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Confessions of a 20-Something Semi-Closeted Lesbian

My name is George Elmer, I’m British, and I’m a semi-closeted lesbian. I’m still questioning what the trajectory of my life will be.

Confessions of a 20-Something Semi-Closeted Lesbian

My name is George Elmer, I’m British, and I’m a semi-closeted lesbian. Wait, what do you mean this isn’t LGBTQ+ Anonymous?

I turned twenty-six during the 2021 lockdown, and now I’m at the age society has decided I should have my life all figured out. I’m still questioning what the trajectory of my life will be. Will I ever live in rural Florence, Italy, with a wife and run retreats from my villa? Will I ever be forthcoming about my sexuality rather than just labelling myself “semi-closeted?”

I’m not at all like the other women I went to school with. I haven’t married my childhood male friend, settled with a low-wage job, and had a baby take over my young life. And I most definitely don’t post pictures of myself in short skirts while pouting into full-length mirrors. My idea of a perfect Friday night is watching Midsomar Murders on Britbox with a cup of coffee while commenting on the inherent stupidity of rural villagers.

Unlike every other woman my age, I’ve never wanted to be anything other than an author. Not some period romance author or a cosy mystery writer, as my petite frame would suggest (I’m 5 foot 3 on a good day). No, I write gothic horror. My stories feature some well-intentioned idiot causing problems for themselves. I have done since high school. I just never finished a story until I was 23 and repeating my last year at university.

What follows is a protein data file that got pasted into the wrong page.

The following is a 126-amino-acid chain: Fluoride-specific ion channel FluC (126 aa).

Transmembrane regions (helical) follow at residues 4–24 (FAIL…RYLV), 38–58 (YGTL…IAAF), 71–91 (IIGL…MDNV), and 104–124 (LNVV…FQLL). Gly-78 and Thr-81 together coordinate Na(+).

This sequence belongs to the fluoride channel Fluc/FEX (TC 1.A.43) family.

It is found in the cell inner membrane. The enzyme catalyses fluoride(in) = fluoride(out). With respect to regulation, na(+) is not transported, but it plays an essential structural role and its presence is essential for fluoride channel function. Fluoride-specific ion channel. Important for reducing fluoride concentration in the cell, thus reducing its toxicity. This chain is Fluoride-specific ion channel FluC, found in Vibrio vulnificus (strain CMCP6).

What have I achieved now I’m no longer cocooned in the trappings of being a New Adult? Fuck all.

person holding white ceramic cup with hot coffee

I’ve dated a grand total of four times in my life. Once in high school to one of my female best friends, she was still “in the closet,” and I just knew I didn’t care who I dated as long as I liked them well enough as a person. The other three were gentlemen. None of the blokes were my idea, all of them at the behest of well-meaning mutual friends who thought we shared common interests. Honestly, I never noticed the attraction from them. I ended those relationships six months later, coincidently, all just after Valentine’s Day. We never got past kissing. In fact, the thought of any form of penetration makes my skin crawl. Perhaps this insistence on dating men is partially responsible for my “semi-closeted-ness,” perhaps not.

To me, romance and relationships have become a commodity. I rarely featured it as a major strand of a plot in my novels until I retold the fall of Camelot, and even then, it was the conventional heterosexual relationship society tells us to expect. None of my stories have yet featured two women in a relationship.

Because that’s all the romance in the media we consume these days tell us to expect. For young people, nine times out of ten a heterosexual couple, sex is the pinnacle of what a relationship should be about.

What does this tell us semi-closeted lesbians?